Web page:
Defining Death

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Defining Death

You have been told that someone is lying on a bed, their mind, for all intents and purposes is no longer functioning. Their internal organs, however, are. You are asked if it would be okay to remove the organs for transplantation. What do you do? As much as this question sounds like science fiction, there are 10,000 people living on life support in the United States.

There has been a long held rule of thumb that when the heart beat and breathing have stopped, a person was considered dead. One doctor wrote of having to pronounce death on a man when he was still an intern. He relied on a EKG, and electrocardiogram, something that measures the heart rate, to give him his final conclusion of death. To use only that criteria is becoming a grayer and grayer area as medical technology progresses and other issues begin to take the fore. We are now capable of sustaining bodies for extended periods of time and also are now able to transplant organs from one person to another. For obvious reasons you cannot transplant certain organs from human beings without the donor first being dead, and then you have a very limited time within which you must "harvest" the organs. Just because part of the nervous system is functioning does not necessarily mean the rest of the nervous system is. Many people from different walks of life feel that as soon as "higher" functions cease and someone is brain dead, then their organs are fair game if they had previously decided to donate them. (2) That sentiment, while understandable, begs another question, how do you tell when these functions cease?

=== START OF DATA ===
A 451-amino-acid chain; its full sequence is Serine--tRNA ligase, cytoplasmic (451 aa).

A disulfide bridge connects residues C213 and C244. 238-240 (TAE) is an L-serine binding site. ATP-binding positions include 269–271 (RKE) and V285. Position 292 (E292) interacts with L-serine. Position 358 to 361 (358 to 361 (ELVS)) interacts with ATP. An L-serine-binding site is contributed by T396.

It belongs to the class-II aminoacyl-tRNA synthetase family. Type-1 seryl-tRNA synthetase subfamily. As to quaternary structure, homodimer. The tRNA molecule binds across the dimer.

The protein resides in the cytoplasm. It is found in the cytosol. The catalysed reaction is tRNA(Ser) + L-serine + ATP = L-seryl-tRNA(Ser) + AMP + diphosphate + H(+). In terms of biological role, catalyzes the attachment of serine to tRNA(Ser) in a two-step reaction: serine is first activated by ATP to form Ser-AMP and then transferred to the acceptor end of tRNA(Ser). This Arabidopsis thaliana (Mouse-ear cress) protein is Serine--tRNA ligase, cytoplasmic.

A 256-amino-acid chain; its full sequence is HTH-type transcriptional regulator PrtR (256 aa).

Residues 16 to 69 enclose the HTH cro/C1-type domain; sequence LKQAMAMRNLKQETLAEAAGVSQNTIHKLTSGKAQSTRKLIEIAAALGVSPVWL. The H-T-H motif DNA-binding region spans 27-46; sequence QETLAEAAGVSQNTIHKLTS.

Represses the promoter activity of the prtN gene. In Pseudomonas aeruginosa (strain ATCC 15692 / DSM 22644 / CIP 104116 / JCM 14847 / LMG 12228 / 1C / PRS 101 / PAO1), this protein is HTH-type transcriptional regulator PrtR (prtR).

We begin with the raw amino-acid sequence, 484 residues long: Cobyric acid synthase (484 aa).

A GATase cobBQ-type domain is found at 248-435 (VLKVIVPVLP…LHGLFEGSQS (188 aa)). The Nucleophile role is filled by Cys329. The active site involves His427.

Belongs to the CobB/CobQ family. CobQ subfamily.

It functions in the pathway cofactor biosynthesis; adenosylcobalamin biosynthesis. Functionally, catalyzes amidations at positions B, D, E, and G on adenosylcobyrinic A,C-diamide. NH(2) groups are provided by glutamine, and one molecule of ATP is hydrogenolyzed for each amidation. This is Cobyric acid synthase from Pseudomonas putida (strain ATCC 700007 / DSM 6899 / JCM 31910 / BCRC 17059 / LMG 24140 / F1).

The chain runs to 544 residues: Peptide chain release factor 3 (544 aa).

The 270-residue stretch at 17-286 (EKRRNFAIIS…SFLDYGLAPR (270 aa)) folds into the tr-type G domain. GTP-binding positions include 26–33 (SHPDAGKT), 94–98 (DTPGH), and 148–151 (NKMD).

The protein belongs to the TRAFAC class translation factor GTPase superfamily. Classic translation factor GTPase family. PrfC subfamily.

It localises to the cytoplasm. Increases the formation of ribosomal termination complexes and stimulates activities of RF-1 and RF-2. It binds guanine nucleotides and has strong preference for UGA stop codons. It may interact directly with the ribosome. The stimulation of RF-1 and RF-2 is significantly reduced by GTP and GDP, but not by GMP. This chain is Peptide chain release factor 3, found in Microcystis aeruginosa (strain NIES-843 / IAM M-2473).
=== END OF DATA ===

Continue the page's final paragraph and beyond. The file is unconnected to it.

According to a commission done in 1981, brain death can be determined by the following criteria; unresponsiveness (person does not respond to any external stimulus and cannot communicate with the outside world,) an absence of cerebral and brain stem function (pupils are unchanging, no gag reflex, limbs are flaccid,), nature of coma is known, must rule out hypothermia, drug intoxication and the person is not in shock. Also, you must have 12 hours without an EEG response or other EEG measure. There are also confirmatory things to look at, but these are not required, you can have an EEG with no activity, no cerebral blood flow, and no function in vital brain stem areas. (4) This can be summarized by saying that the brain has to totally cease functioning.

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